At my uni, we make offers in terms of grades rather than points as boomting says. The extra UCAS points make no difference to the offers we make.
But when the exam results come out, they can make a difference. For example if an applicant has just missed their A level offer, but has additional UCAS points, this will be taken into consideration when deciding whether or not we will still allow them to come.
The reason for this is that university league tables often use average UCAS points as part of the method of ranking. So taking applicants with lower grades and additional points will have no impact on the league table, whereas taking applicants who just have lower grades will.
Using UCAS points in league tables is, of course, stupid. Universities can go up in the table by just increasing their standard grade offer rather than making any real change to the teaching quality. But they are made by outside agencies, so we have no control over this.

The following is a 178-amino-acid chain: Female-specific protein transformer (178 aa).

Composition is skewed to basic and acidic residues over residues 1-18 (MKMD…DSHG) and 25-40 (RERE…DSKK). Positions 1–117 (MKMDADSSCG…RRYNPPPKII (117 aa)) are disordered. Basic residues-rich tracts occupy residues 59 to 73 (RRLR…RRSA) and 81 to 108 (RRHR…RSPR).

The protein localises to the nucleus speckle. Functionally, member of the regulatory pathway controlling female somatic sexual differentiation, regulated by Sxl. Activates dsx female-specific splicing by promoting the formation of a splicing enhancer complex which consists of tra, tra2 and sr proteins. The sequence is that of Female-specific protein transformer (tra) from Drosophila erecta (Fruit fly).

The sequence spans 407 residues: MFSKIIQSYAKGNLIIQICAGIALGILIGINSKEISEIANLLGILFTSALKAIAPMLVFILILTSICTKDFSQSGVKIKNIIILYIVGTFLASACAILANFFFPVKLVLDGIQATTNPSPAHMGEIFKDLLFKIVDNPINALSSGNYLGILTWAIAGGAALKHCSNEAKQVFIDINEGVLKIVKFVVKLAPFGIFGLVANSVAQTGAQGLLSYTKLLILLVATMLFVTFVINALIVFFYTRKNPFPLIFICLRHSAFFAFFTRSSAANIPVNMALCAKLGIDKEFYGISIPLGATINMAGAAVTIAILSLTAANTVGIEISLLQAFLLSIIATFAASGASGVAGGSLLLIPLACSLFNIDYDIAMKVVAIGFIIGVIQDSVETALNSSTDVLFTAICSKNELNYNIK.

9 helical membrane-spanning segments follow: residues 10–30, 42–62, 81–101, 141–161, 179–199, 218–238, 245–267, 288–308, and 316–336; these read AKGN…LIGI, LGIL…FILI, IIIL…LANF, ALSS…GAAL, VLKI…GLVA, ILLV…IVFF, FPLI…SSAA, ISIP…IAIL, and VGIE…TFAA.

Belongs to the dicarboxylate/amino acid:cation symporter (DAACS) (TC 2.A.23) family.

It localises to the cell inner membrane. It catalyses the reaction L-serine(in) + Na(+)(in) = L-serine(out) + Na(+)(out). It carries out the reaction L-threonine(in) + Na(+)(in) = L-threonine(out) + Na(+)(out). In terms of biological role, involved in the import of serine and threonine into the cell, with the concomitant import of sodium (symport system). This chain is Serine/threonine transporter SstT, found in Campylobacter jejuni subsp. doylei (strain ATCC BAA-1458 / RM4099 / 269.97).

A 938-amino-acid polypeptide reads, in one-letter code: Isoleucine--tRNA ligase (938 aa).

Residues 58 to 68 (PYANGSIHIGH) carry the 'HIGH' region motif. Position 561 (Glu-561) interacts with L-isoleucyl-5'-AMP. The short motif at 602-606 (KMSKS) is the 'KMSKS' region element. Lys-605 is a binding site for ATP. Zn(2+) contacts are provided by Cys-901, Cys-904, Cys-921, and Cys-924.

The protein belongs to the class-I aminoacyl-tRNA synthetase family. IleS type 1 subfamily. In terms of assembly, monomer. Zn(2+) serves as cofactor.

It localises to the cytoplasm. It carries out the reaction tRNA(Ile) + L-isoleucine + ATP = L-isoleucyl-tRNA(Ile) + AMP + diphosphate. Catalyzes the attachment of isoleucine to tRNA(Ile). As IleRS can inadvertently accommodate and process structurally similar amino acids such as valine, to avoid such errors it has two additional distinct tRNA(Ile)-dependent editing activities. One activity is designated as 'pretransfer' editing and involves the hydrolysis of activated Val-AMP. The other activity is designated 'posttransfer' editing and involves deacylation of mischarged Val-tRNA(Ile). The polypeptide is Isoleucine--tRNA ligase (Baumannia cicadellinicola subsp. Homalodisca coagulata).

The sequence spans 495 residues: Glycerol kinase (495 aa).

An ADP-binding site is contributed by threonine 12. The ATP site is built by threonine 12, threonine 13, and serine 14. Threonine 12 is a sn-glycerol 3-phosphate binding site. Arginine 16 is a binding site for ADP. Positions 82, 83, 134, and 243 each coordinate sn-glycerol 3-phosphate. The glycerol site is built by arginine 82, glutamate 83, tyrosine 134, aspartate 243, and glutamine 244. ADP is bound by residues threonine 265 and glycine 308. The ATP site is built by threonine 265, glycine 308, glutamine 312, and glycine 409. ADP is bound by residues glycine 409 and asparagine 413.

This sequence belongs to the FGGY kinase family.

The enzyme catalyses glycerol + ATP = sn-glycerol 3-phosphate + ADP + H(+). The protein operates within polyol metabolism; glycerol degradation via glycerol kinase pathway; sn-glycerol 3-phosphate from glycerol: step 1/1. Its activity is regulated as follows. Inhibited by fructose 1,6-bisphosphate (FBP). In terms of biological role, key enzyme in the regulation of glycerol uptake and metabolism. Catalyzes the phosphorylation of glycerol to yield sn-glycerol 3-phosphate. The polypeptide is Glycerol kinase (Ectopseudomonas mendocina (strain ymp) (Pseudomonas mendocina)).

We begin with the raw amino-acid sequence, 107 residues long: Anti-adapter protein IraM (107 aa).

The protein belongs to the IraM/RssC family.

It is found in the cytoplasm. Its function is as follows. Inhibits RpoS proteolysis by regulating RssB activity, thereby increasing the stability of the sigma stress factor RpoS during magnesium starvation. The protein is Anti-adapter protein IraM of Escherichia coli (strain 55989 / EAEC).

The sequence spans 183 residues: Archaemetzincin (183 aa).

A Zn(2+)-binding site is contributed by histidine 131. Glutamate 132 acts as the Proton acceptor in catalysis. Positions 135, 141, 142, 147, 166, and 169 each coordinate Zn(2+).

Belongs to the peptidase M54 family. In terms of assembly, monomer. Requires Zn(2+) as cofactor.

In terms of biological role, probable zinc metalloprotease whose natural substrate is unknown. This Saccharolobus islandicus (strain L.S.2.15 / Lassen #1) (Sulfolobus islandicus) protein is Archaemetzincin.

UCAS points are only really used by lower ranked unis, so they may or may not be relevant to your DD, and many unis will not accept the UCAS points from things like dance (or indeed, anything that isn't A Levels, BTECs, IB etc. They are a way of offering more flexible entry requirements (eg BBB / ABC / AAD / A*BD etc are all the same in UCAS points.
UMS are essentially a percentage score, and any scores within a certain range will be given a certain grade (eg 70-79 = B). Unis can use them to see whether they fell within the low / medium / high range of a grade boundary, but only the most competitive unis will actually bother.
Am I right in thinking that UCAS points are used to specify entry levels to university courses, but that UMS points are used to compare specific students? My DD is accumulating extra UCAS points through extracurricular activities (ballet and speech & drama), but once you have reached a certain threshold of UCAS points do these become fairly irrelevant, compared with UMS which is what really matters when it comes to university acceptances?